Women's vulnerability to HIV/AIDS in China: a case study for the engendering of human security discourse

Hayes, Anna (2007) Women's vulnerability to HIV/AIDS in China: a case study for the engendering of human security discourse. [Thesis (PhD/Research)]

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[Abstract]: Since the 1990s, the discourse of security has undergone profound change. Rather than merely pertaining to a more traditional, narrow interpretation of security primarily focusing on nation-states instead of people, a human dimension, known as human security has been added. While such discussions on human security have attempted to encompass threats to humanity as a whole, interpretations of such threats have largely failed to recognise the exceptional threats faced by women. Although threats found in analytical discussions of human security do relate to women, it is imperative that a sharper focus be placed on the additional threats women face in terms of their security; ones that might become blurred in general discourse, such as economic, educational and employment disparities, gender discrimination, substandard healthcare, restricted access to healthcare facilities, human trafficking and male violence.

This dissertation seeks to provide a gendered analysis of human security, using women in China as its focus. To provide a focused examination, it takes a global source of human insecurity, HIV/AIDS, and examines why women in China are increasingly at risk from HIV/AIDS. In addition to assessing the impact that this pandemic poses for their security, it also attempts to investigate the social impacts HIV/AIDS is having on women in China and what measures the government has put in place to halt the spread of HIV/AIDS. The extent and nature of the role played by intergovernmental organisations (IGOs), non-governmental organisations (NGOs) and international non-governmental organisations (INGOs) in China’s HIV/AIDS epidemic is also explored.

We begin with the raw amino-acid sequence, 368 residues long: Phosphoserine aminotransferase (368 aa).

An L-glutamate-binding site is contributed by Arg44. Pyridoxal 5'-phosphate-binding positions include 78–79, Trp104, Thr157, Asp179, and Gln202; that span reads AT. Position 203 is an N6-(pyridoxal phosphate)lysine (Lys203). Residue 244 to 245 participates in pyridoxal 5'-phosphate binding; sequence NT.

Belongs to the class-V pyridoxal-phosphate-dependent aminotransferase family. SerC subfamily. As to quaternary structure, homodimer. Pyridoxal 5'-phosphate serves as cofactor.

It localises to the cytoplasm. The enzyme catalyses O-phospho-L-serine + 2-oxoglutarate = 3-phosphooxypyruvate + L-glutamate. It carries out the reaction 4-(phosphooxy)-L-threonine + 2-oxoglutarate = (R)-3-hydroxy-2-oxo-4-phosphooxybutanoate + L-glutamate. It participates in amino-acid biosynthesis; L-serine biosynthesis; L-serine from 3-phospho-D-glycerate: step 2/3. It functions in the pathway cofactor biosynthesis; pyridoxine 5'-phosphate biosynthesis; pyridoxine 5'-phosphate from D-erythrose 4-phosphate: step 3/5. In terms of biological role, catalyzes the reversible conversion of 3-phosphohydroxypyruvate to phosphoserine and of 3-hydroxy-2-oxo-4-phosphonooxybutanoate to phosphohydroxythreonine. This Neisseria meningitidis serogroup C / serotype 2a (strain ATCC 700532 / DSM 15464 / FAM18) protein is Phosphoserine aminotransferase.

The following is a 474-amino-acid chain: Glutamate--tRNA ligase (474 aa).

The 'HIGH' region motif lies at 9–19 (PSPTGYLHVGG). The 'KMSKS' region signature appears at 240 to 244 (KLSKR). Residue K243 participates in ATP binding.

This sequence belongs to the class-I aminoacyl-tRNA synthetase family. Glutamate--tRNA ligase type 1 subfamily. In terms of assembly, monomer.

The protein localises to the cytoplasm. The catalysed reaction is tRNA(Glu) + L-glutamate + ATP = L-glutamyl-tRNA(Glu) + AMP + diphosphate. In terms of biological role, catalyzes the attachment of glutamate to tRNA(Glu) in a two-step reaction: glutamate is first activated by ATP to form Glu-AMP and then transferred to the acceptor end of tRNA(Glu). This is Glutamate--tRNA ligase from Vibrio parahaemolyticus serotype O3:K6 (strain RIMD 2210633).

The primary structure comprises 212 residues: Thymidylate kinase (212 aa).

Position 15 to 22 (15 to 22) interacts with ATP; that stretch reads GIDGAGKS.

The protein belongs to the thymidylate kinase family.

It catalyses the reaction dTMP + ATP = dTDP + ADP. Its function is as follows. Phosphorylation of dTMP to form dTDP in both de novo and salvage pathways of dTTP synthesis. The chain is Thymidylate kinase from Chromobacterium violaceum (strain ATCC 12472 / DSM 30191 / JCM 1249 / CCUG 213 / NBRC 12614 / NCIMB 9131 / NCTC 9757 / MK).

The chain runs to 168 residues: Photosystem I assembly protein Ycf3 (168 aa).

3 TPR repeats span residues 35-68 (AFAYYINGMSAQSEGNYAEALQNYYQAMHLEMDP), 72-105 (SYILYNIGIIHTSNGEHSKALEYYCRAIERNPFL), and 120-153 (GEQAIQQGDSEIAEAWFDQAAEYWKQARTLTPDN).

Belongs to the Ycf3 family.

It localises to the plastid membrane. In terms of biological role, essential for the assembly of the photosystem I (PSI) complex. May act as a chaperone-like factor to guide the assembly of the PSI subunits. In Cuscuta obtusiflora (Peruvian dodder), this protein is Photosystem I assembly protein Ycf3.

This research was prompted by the limited nature of a gendered analysis in the mainstream human security literature, and the need to identify the unique threats to human security faced by women. The realisation that the ‘disempowered status’ of women increases their vulnerability to HIV/AIDS, and that HIV/AIDS is becoming a major source of insecurity for many women around the world (and in China in particular), provides a relevant focus for such an investigation.

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Item Type: Thesis (PhD/Research)
Item Status: Live Archive
Additional Information: Doctor of Philosophy (PhD) thesis.
Faculty / Department / School: Historic - Faculty of Arts - Department of Humanities and International Studies
Supervisors: McMillen, Donald; Roberts, Rosemary
Date Deposited: 04 Jun 2009 00:05
Last Modified: 21 Apr 2015 05:44
Uncontrolled Keywords: HIV/AIDS, human security, gender inequality, HIV transmission, the People's Republic of China, gender roles, enabling environments
Fields of Research : 16 Studies in Human Society > 1699 Other Studies in Human Society > 169901 Gender Specific Studies
Socio-Economic Objective: C Society > 92 Health > 9205 Specific Population Health (excl. Indigenous Health) > 920507 Women's Health
URI: http://eprints.usq.edu.au/id/eprint/5238

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